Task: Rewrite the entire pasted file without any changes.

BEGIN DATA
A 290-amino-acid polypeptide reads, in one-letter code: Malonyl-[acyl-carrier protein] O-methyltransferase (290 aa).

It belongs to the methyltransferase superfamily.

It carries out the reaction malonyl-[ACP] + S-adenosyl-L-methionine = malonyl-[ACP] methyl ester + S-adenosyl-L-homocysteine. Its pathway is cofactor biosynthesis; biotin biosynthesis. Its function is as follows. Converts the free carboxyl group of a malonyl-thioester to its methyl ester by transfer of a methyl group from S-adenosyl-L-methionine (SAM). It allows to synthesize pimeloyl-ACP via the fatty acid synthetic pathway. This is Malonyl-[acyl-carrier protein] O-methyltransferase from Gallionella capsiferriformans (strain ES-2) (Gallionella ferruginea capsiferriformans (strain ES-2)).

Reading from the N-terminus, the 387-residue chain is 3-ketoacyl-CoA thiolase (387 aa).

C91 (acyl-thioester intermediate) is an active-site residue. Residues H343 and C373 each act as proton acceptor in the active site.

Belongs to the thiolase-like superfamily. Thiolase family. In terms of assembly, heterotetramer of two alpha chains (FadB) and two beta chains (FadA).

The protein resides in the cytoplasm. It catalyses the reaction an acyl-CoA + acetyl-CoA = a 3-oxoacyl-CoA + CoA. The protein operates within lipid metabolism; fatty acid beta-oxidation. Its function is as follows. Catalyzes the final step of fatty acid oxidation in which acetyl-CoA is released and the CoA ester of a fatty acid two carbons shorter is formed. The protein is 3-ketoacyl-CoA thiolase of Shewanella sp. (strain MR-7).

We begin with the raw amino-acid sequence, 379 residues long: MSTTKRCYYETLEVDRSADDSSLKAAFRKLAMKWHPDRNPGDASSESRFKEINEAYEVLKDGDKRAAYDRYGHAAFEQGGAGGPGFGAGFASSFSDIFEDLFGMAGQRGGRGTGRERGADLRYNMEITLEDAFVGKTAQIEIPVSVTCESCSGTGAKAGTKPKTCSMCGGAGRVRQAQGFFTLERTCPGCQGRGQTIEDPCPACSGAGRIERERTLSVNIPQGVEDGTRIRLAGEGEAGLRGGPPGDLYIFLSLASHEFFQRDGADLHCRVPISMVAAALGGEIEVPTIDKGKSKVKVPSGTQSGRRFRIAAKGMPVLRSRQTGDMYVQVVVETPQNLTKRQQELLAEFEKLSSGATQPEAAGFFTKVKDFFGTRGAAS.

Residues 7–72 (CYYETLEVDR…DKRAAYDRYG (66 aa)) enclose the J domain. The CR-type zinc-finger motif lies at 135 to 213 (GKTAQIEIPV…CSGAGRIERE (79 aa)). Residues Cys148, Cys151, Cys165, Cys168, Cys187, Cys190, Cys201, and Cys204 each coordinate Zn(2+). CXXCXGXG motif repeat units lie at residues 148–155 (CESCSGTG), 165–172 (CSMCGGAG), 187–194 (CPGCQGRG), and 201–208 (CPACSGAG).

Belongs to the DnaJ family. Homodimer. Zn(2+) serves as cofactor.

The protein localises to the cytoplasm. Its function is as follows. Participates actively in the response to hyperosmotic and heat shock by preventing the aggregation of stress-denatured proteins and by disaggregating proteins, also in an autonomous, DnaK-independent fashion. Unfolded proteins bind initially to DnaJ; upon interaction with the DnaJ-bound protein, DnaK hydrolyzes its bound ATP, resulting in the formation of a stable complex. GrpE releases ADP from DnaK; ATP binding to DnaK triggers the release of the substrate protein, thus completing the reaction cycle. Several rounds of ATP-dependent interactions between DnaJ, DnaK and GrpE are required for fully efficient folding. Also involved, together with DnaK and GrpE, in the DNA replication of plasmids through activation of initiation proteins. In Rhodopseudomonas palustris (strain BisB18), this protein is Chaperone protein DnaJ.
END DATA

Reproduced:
A 290-amino-acid polypeptide reads, in one-letter code: Malonyl-[acyl-carrier protein] O-methyltransferase (290 aa).

It belongs to the methyltransferase superfamily.

It carries out the reaction malonyl-[ACP] + S-adenosyl-L-methionine = malonyl-[ACP] methyl ester + S-adenosyl-L-homocysteine. Its pathway is cofactor biosynthesis; biotin biosynthesis. Its function is as follows. Converts the free carboxyl group of a malonyl-thioester to its methyl ester by transfer of a methyl group from S-adenosyl-L-methionine (SAM). It allows to synthesize pimeloyl-ACP via the fatty acid synthetic pathway. This is Malonyl-[acyl-carrier protein] O-methyltransferase from Gallionella capsiferriformans (strain ES-2) (Gallionella ferruginea capsiferriformans (strain ES-2)).

Reading from the N-terminus, the 387-residue chain is 3-ketoacyl-CoA thiolase (387 aa).

C91 (acyl-thioester intermediate) is an active-site residue. Residues H343 and C373 each act as proton acceptor in the active site.

Belongs to the thiolase-like superfamily. Thiolase family. In terms of assembly, heterotetramer of two alpha chains (FadB) and two beta chains (FadA).

The protein resides in the cytoplasm. It catalyses the reaction an acyl-CoA + acetyl-CoA = a 3-oxoacyl-CoA + CoA. The protein operates within lipid metabolism; fatty acid beta-oxidation. Its function is as follows. Catalyzes the final step of fatty acid oxidation in which acetyl-CoA is released and the CoA ester of a fatty acid two carbons shorter is formed. The protein is 3-ketoacyl-CoA thiolase of Shewanella sp. (strain MR-7).

We begin with the raw amino-acid sequence, 379 residues long: MSTTKRCYYETLEVDRSADDSSLKAAFRKLAMKWHPDRNPGDASSESRFKEINEAYEVLKDGDKRAAYDRYGHAAFEQGGAGGPGFGAGFASSFSDIFEDLFGMAGQRGGRGTGRERGADLRYNMEITLEDAFVGKTAQIEIPVSVTCESCSGTGAKAGTKPKTCSMCGGAGRVRQAQGFFTLERTCPGCQGRGQTIEDPCPACSGAGRIERERTLSVNIPQGVEDGTRIRLAGEGEAGLRGGPPGDLYIFLSLASHEFFQRDGADLHCRVPISMVAAALGGEIEVPTIDKGKSKVKVPSGTQSGRRFRIAAKGMPVLRSRQTGDMYVQVVVETPQNLTKRQQELLAEFEKLSSGATQPEAAGFFTKVKDFFGTRGAAS.

Residues 7–72 (CYYETLEVDR…DKRAAYDRYG (66 aa)) enclose the J domain. The CR-type zinc-finger motif lies at 135 to 213 (GKTAQIEIPV…CSGAGRIERE (79 aa)). Residues Cys148, Cys151, Cys165, Cys168, Cys187, Cys190, Cys201, and Cys204 each coordinate Zn(2+). CXXCXGXG motif repeat units lie at residues 148–155 (CESCSGTG), 165–172 (CSMCGGAG), 187–194 (CPGCQGRG), and 201–208 (CPACSGAG).

Belongs to the DnaJ family. Homodimer. Zn(2+) serves as cofactor.

The protein localises to the cytoplasm. Its function is as follows. Participates actively in the response to hyperosmotic and heat shock by preventing the aggregation of stress-denatured proteins and by disaggregating proteins, also in an autonomous, DnaK-independent fashion. Unfolded proteins bind initially to DnaJ; upon interaction with the DnaJ-bound protein, DnaK hydrolyzes its bound ATP, resulting in the formation of a stable complex. GrpE releases ADP from DnaK; ATP binding to DnaK triggers the release of the substrate protein, thus completing the reaction cycle. Several rounds of ATP-dependent interactions between DnaJ, DnaK and GrpE are required for fully efficient folding. Also involved, together with DnaK and GrpE, in the DNA replication of plasmids through activation of initiation proteins. In Rhodopseudomonas palustris (strain BisB18), this protein is Chaperone protein DnaJ.